One of only two cameras to offer a side-articulating LCD (the other being the Nikon P7700), the EX2F also lists Wi-fi technology among its highlights. With this, the user can upload their images and videos to social networking sites or cloud services, or simply email them to others.
The camera's 24-80mm lens may have the shortest reach here but it stands out from the spec sheet on account of its wide f/1.4-2.7 aperture (no doubt helped by its more limited range). The lens also boasts an image-stabilisation system, while behind it sits a 12.4MP back-illuminated CMOS sensor which is capable of capturing full HD videos.
The screen on the back differs from all the others here by being based on OLED rather than LCD technology, and while it matches the others in providing a Raw shooting mode, it goes an extra step with basic Raw editing functions.
The EX2F has been crafted from magnesium alloy, which gives it a reassuring weight and feel. The grip may not be as comfortably rubbered as Nikon's P7700, or as intuitively designed as Olympus's XZ-2, but it is defined and does ensure better purchase than grip-less models. It'd be nice, however, to see the front command dial standing out from the grip; as it is, its comfortable operation requires the user to reposition their hand slightly from the holding position.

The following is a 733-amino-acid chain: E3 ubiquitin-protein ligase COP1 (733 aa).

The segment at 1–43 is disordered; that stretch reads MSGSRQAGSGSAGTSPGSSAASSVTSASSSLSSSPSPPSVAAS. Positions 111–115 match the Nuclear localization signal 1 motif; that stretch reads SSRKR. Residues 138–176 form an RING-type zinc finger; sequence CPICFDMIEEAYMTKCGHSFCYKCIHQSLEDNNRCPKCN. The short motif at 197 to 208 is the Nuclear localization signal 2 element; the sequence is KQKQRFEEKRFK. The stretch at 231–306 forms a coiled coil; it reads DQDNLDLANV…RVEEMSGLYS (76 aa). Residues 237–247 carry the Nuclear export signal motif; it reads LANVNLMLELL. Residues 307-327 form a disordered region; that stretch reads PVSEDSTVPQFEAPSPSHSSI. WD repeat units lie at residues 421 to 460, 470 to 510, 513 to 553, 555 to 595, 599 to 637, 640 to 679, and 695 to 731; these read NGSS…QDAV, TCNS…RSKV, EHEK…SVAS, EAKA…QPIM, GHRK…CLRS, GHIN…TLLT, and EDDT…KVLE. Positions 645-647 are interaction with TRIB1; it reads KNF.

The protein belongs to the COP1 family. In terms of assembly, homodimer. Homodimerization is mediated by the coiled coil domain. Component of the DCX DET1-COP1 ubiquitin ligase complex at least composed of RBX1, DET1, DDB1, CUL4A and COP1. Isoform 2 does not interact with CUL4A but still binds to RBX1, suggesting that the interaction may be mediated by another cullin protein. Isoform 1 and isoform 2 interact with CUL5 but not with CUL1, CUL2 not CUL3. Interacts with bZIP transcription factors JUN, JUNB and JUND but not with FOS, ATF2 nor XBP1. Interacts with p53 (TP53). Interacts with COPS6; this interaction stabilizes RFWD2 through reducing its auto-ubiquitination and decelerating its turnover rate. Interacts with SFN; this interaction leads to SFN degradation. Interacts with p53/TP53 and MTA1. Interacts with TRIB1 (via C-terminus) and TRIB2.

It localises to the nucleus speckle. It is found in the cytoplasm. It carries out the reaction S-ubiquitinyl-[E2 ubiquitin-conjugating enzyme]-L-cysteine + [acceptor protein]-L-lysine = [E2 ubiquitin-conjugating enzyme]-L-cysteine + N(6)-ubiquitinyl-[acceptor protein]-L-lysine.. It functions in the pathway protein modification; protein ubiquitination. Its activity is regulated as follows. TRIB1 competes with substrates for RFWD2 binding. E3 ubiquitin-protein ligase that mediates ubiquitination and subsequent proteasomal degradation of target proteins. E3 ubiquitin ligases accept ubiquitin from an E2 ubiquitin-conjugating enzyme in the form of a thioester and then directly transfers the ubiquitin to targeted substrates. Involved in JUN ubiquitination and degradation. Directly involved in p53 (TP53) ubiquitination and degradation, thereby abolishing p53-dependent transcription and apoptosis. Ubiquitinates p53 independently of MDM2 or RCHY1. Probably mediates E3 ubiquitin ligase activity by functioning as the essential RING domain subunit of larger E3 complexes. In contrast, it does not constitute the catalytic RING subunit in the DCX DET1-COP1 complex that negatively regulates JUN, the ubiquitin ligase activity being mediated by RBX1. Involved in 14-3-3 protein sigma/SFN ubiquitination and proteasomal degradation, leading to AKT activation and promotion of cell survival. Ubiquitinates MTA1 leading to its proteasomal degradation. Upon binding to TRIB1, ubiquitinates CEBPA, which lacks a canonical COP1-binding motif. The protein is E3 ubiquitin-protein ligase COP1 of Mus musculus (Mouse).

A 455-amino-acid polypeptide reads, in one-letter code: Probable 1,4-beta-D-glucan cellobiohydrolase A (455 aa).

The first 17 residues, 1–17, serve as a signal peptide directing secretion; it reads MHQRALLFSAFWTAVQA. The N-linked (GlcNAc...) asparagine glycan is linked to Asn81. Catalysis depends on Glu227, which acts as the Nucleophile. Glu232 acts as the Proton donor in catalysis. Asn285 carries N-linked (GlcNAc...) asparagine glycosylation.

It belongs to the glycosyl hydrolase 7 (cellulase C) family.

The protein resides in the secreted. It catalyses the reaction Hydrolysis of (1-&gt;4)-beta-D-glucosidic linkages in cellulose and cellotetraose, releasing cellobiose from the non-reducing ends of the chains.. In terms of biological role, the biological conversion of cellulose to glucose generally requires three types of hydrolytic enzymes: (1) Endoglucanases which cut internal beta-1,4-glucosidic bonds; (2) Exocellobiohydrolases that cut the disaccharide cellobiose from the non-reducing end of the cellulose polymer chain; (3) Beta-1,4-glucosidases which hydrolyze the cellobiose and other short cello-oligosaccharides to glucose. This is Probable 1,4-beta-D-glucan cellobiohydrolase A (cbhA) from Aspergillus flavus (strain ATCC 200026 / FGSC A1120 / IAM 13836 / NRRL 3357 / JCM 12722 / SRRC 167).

The menu pad dial on the rear turns easily, although the lack of space between this dial and the side of the LCD makes it easy for the thumb to rub up against the latter when the screen is flush against the camera. The menu system, however, scores points for its clarity, with well-described options and a pleasing black/blue palette used throughout.
Although the camera resolves very good detail at its lowest few sensitivities, at ISO 800 and onwards it falls down hard, to the extent that at higher sensitivities the graph below no longer shows how much detail is actually being resolved. Colours captured in studio conditions show decent saturation, although in real-world conditions images appear somewhat dull and in need of processing to make them shine.
The metering system is also prone to underexposure, although details are maintained well in corners and edges when compared with more central areas, and it's pleasing to see chromatic aberrations confined only to peripheral areas.
The EX2F's screen has nicely saturated colours and a reasonable viewing angle too, although it lacks contrast and can sometimes take on a green cast. The focusing system performs well in good light, with just a touch of a slow-down against darker low-contrast subjects, while the bright green boxes clearly indicate areas brought into focus.
Although write times are slow when compared with the rest of the group, the camera does at least allow images to be taken as previous captures are being processed. The menu also impresses, however, with clear descriptions and the fluidly-moving menu pad dial making its navigation easy.